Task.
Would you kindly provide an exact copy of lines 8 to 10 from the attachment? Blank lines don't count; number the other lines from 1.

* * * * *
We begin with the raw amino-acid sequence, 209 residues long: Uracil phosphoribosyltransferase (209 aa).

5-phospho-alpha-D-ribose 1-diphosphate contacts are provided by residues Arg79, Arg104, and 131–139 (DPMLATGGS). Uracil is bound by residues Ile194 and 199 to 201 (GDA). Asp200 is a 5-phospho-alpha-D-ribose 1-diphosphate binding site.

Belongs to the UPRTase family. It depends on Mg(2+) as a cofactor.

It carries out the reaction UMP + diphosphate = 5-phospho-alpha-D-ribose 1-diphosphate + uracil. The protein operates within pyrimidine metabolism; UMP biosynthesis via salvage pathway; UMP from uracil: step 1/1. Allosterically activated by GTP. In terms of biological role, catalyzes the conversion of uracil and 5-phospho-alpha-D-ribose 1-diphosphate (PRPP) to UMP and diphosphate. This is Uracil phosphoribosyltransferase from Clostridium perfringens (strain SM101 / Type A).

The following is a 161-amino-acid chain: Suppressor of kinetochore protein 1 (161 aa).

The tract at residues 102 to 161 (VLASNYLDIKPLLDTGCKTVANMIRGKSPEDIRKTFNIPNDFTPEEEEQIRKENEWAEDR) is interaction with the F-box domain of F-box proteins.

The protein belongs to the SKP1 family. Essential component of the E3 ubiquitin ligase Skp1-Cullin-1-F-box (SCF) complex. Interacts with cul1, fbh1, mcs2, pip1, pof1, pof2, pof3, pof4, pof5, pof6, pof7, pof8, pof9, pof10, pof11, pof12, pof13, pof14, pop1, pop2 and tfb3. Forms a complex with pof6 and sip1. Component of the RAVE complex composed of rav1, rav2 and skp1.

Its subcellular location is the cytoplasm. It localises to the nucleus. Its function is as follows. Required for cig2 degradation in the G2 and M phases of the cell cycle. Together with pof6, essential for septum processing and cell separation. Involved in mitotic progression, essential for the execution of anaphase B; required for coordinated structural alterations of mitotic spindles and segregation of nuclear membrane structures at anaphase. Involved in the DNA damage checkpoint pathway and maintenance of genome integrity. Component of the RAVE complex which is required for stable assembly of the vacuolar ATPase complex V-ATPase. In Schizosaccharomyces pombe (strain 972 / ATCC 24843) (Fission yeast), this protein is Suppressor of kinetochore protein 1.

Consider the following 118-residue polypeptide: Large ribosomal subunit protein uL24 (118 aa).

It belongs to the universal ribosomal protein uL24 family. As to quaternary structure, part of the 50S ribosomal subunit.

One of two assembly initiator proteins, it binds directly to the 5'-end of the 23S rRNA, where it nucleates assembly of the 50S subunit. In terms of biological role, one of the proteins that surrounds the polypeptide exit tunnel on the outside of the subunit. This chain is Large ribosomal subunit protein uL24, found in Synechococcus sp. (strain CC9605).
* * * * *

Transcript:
Its subcellular location is the cytoplasm. It localises to the nucleus. Its function is as follows. Required for cig2 degradation in the G2 and M phases of the cell cycle. Together with pof6, essential for septum processing and cell separation. Involved in mitotic progression, essential for the execution of anaphase B; required for coordinated structural alterations of mitotic spindles and segregation of nuclear membrane structures at anaphase. Involved in the DNA damage checkpoint pathway and maintenance of genome integrity. Component of the RAVE complex which is required for stable assembly of the vacuolar ATPase complex V-ATPase. In Schizosaccharomyces pombe (strain 972 / ATCC 24843) (Fission yeast), this protein is Suppressor of kinetochore protein 1.

Consider the following 118-residue polypeptide: Large ribosomal subunit protein uL24 (118 aa).

It belongs to the universal ribosomal protein uL24 family. As to quaternary structure, part of the 50S ribosomal subunit.